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  • f. Ball and socket round head of bone fits in cup shaped depression of another bone multiaxial rotate, circumduction, angular movements) ex. Shoulder, hip
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  • VIII. Major Joints in Human Body a.Shoulder joint: greatest range of motion also most frequently dislocated most stability provided by ligaments and muscles around joint contain bursae to decrease friction between tissue
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  • Shoulder joint cont rotator cuff: supraspinatus infraspinatus subscapularis teres minor primary support for shoulder joint and limits range of motion. Injury to rotator cuff usually due to severe stress on shoulder, repetition (pitchers, swimmers, quarterbacks, etc..)
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  • b. elbow olecranon joint hinge (flexion and extension) diarthrosis muscles that extend elbow attach at olecranon process (triceps) muscles that flex elbow attach at radial tuberosity stable joint due to the fact that humerus and ulna interlock has thick articular capsule and ligament reinforcement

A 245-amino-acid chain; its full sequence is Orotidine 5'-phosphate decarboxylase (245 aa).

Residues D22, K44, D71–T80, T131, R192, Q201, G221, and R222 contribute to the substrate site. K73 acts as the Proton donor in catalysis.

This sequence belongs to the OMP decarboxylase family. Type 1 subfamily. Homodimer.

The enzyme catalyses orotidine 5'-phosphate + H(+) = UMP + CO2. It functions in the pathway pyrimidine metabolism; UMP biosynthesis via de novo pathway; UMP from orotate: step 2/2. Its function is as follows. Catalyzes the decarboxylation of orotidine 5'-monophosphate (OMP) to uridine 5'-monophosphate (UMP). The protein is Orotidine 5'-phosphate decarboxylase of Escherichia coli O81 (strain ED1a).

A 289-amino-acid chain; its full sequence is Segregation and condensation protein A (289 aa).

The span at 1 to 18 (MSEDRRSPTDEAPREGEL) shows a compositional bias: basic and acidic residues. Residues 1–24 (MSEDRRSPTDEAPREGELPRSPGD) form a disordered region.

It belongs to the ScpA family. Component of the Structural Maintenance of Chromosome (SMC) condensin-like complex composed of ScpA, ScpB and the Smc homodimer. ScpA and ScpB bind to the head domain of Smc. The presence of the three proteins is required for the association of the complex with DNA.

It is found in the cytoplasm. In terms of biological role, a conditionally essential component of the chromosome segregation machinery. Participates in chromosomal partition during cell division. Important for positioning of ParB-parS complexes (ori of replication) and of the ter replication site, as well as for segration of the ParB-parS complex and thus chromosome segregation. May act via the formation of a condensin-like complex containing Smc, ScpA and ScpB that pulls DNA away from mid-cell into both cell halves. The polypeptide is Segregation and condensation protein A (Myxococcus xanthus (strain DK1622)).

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  • c. hip diarthrosis flexsion / extension, abduction/adduction, circumduction and rotation contains large muscles to help with stability of joint ligaments around the hip include iliofemoral pubofemoral ischiofemoral transverse acetabular ligament ligamentum teres
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  • d. knee Hinge joint Flexion / extension (monaxial) Limited rotation Medial and lateral menisci lie between femoral and tibial surface Cushions, gives lateral stability,
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  • Knee cont. Ligaments of knee Patellar ligament Patella is within patellar tendon, continuation of this tendon = patellar ligament which attaches to anterior surface of tibia (tuberosity) Popliteal ligaments (2) Between femu